FIG. 4 depicts some actions performed by the patient's lab, if the patient requires lab work. In this example, the patient needs X-Rays, but this process applies to other lab work as well. When contacted by the patient (135), the retrieves the patient file from the healthcare database, and schedules an appointment (step 405). The lab work is performed (X-Rays in this case) (step 410), and is noted as a “services rendered” in the patient file in the healthcare database. Any lab results, such as a digitized X-Ray film, are also stored in the patient file in the healthcare database. The workflow engine accumulates data as indicated in 0022 above, splits it in the same manner and sends relevant financial information to the insurer and physician financial systems and posts medical data to the private patient medical record.

FIG. 5 depicts some actions performed by the patient's radiologist, if the patient requires a radiologist, as in this example. After the patient has had the X-Rays, the radiologist is notified by the healthcare workflow manager (820) that the digitized X-Rays need to be read. The radiologist accesses the patient file in the healthcare database, containing the digitized X-Rays, and reads the X-Rays (step 505). The radiologist then stores his diagnosis, based on the X-Rays, back into the patient file in the healthcare database.

FIG. 6 depicts some actions performed by the patient's specialist physician, if, as in this example, a specialist physician is required. When the specialist is contacted by the patient (145), she will schedule the appointment (step 605), and retrieve the patient file from the healthcare database. The specialist will provide care (step 610), and will enter the services rendered, including diagnosis and procedure codes, prescriptions, and authorizations for further treatment such as therapy, into the patient file to be stored back in the healthcare database.

FIG. 7 depicts some actions performed by the patient's therapist, if, as in this example, a therapist is required. When the therapist is contacted by the patient (160), she will schedule the appointment (step 705), and retrieve the patient file from the healthcare database. The therapist will provide care (step 710), and will enter the services rendered, including diagnosis and procedure codes, into the patient file to be stored back in the healthcare database.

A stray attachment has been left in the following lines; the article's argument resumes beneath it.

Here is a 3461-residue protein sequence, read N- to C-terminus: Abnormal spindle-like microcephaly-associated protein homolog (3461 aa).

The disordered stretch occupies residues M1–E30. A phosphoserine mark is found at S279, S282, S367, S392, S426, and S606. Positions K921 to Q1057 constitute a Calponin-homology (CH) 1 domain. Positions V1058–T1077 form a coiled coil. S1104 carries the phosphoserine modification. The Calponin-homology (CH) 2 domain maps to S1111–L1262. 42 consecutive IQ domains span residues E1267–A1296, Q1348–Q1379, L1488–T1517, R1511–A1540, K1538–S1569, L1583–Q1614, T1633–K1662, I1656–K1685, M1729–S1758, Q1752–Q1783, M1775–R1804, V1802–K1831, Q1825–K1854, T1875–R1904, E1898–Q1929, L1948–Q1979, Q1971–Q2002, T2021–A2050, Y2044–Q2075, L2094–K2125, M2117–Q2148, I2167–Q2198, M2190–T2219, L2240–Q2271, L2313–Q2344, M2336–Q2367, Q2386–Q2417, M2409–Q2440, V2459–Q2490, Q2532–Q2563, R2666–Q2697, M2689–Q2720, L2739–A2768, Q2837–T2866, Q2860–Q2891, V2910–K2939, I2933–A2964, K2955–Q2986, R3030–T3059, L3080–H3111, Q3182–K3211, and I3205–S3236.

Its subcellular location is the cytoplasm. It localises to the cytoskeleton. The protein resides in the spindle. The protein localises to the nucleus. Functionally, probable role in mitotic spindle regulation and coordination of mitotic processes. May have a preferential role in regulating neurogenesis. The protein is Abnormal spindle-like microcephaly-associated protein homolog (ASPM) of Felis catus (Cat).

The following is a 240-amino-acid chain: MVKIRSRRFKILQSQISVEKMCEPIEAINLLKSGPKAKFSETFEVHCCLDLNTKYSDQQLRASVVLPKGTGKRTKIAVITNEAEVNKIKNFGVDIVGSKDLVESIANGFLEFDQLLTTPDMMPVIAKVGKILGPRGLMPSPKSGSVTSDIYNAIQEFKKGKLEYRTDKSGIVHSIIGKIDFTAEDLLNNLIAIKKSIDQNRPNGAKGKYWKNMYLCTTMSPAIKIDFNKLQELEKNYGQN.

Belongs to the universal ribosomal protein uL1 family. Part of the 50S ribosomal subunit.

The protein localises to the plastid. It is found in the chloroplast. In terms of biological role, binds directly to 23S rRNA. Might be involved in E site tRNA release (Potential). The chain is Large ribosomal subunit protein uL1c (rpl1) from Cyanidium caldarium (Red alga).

FIG. 8 depicts some actions performed by a healthcare workflow manager. Upon presentation of the insurance card at the point of service, the healthcare workflow manager will authorize (or refuse) the appointment based on the insurance policy (step 805). The authorization displayed to the primary-care physician's office and sent to the insurer system.

The carrier coverage/insurer database preferably is regularly updated from various employer coverage and eligibility databases.

Note that, in the preferred embodiments, the patient file and the information contained therein, is still subject to the control of the patient, and the patient can allow or deny access to any party, in accordance with convention and privacy rights.

Some of these steps are reflected in a subprocess 845 performed by the healthcare workflow manager. As the healthcare workflow manager manages the patient's care, in accordance with physician recommendations and insurance policy requirements, it repeatedly performs any necessary updating of the patient's file (step 850), authorization of additional treatments, prescriptions, or other healthcare-related expenses (step 855), and performs any necessary fund transfer for necessary payment or reimbursements (step 860). Any necessary steps of subprocess 845 are taken at each event during the patient's care, as described below and illustrated in FIG. 8, but the specific recitation of each step is omitted below for purposes of clarity and brevity.

When the services rendered by the patient's primary-care physician (210) are entered into the patient's file, the healthcare workflow manager will process the claim (step 810). In doing so, it will examine the services rendered and the policy, and enter various data into the healthcare database. In the patient file, the healthcare workflow manager will store the diagnosis, procedures, prescriptions, and updated running totals of patient payments, the costs of services received, etc. In a patient account file, the healthcare workflow manager will store any billing, co-pay, and other financial details. Preferably, the healthcare workflow manager will also initiate a funds transfer, from the insurance carrier to the physician/provider, to pay the physician according to the patient's insurance coverage.